The Stemware Runneth Over

From all reports there’s nothing to whine about

By Brennen Jensen

Black Ankle cab sauv

Lately there’s been some vinous news worth clinking glasses over. Remember how it largely stopped raining at the end of the summer? It was the second-driest September in the state since record-keeping began; clear skies prevailed for a good six weeks. I’m not sure how all farmers felt about it—and I know this home gardener got tired of toiling with the hoses.


Grape growers get over the moon about such meteorological conditions as they’re perfect for concentrating grapey goodness. Maryland’s wine community is chatting away about the brilliant prospects for Maryland’s 2019 vintage, a welcome reversal from a super soggy 2018.

Black ankle grapes Cabernet

For a trellis-side report, I emailed a few Maryland vineyards about the recent harvest. “Our 2019 growing season was lovely” responded Sarah O’ Herron, co-proprietor of Black Ankle Vineyards in Mount Airy. Here’s her report: “A hot summer with just enough rain to keep the plants from drooping was followed by a warm dry fall, which meant that the fruit matured beautifully. It was not our biggest harvest–the dry weather also tends to mean small, concentrated berries and lower yields, especially in later varieties such as petit verdot and cabernet sauvignon–but the quality has been excellent. It will be a couple of years before we see the 2019s in bottle, but they will be worth the wait!”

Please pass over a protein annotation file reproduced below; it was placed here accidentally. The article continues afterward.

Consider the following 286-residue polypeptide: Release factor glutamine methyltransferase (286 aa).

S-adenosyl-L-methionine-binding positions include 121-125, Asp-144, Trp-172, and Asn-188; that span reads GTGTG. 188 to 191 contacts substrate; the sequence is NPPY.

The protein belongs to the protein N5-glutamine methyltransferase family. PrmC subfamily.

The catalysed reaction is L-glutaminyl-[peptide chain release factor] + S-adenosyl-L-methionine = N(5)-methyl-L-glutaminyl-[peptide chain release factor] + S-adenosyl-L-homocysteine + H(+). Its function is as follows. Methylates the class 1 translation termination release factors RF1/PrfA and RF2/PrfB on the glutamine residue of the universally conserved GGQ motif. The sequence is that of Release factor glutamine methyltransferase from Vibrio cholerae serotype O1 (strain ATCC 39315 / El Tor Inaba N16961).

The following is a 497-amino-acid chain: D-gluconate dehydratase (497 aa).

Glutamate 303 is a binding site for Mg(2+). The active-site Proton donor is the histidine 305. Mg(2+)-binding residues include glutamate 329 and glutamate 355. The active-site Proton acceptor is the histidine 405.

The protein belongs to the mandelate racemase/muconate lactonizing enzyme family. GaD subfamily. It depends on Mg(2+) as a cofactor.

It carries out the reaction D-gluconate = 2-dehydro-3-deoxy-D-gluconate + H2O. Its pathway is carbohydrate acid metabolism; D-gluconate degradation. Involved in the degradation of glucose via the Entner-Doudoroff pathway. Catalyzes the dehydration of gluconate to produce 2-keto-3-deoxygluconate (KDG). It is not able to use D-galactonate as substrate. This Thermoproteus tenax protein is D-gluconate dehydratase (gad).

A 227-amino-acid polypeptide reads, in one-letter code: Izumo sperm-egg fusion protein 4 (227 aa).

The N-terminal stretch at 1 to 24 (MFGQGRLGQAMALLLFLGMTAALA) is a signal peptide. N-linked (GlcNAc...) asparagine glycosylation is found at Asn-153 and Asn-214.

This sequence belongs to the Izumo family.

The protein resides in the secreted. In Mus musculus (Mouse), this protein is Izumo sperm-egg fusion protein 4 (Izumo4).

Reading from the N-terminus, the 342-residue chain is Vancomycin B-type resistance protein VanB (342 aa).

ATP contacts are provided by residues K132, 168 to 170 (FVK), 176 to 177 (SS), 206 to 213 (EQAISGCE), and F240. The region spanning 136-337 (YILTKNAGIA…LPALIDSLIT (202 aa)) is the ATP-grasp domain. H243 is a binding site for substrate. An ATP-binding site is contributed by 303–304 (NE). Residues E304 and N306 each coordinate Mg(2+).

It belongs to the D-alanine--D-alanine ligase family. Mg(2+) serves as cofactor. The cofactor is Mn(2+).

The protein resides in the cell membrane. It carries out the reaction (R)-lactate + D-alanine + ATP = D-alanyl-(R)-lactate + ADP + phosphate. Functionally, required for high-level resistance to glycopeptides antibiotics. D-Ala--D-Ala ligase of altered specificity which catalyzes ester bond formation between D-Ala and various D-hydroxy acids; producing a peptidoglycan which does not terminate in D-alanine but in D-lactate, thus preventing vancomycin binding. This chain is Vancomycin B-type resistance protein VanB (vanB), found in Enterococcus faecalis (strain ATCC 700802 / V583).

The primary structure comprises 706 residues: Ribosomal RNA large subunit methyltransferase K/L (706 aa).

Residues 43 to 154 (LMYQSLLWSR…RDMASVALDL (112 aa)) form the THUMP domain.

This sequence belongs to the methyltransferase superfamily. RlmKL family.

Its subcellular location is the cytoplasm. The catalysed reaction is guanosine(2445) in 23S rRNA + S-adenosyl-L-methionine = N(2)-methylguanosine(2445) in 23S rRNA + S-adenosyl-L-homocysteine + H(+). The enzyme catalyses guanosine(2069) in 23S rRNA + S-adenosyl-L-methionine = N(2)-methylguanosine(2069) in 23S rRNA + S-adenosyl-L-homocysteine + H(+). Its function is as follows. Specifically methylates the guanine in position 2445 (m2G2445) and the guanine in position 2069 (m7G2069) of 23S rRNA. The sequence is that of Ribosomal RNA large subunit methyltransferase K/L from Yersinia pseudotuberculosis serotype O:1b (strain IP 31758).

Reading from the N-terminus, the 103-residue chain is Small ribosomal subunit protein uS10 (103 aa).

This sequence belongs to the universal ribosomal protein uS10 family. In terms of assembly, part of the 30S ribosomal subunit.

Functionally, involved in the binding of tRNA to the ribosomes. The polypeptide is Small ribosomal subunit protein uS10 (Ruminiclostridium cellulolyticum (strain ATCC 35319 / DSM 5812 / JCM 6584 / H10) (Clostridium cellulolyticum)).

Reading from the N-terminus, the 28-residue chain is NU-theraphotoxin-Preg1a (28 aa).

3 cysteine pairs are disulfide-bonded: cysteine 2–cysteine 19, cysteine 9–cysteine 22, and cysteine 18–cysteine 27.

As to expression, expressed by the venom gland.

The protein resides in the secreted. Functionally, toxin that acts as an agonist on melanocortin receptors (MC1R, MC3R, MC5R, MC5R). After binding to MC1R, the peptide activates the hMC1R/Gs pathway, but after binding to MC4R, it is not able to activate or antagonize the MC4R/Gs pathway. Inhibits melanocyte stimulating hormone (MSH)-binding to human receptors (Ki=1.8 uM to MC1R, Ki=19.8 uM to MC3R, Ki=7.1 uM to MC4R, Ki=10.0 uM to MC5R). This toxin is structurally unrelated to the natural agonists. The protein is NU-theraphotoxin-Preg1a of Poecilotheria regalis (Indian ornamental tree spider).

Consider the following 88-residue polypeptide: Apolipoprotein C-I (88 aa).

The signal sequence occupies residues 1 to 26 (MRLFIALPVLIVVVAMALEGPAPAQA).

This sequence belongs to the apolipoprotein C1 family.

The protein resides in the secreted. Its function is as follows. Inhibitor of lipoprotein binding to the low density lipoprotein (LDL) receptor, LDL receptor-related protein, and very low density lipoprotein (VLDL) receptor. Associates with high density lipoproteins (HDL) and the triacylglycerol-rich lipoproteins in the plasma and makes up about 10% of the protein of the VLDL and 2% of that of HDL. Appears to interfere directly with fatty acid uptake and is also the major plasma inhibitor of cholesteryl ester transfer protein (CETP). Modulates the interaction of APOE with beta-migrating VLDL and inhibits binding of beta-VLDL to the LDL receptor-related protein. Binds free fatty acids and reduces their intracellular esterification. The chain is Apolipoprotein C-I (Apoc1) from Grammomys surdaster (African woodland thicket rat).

From way out west in Allegany County, Paul Roberts chimed in as co-owner of Deep Creek Cellars, where they tend their own vines and work with a number of dedicated growers: “Indeed, it was a spectacular vintage–the best of 10 years,” he wrote. The grapes in question were planted for the winery by Mike and Barbara Hutton on ancient Devonian soils at their vineyard on Bear Hill Road just south of Cumberland, he continued. “The wines made from the Huttons’ pinot gris, pinot blanc, pinot noir, and cabernet franc reached maturity in early September–the flavors are impeccably balanced thanks to dry, ideal ripening conditions.”


“The drought we had at the end of the summer worked out well for us,” responded Tony Fiore, the third generation grower at his family’s Fiore Winery in Harford County. “We didn’t have the quantity that we usually get but the quality of the fruit we did harvest was top notch. Our chambourcin from this year should be an excellent vintage.”

Brandon Hoy (mgr)-Michael Zollo (winemaker), Crow Vineyard

At last but not least, Judy Crow, co-owner of Kent County’s Crow Vineyard & Winery, says it was “a good year” leading to “fantastic fruit quality” over on the Eastern Shore. “As an owner of a Maryland vineyard, as well as the President of the Maryland Wineries Association, I am very exciting to have a fruitful harvest season … especially after experiencing such a rugged harvest season the year prior.”

harvest Crow Vineyard, vineyard manager Brandon Hoy

With glowing harvest reports coming in from the field, wine lovers have nothing to whine about—the stemware runneth over.

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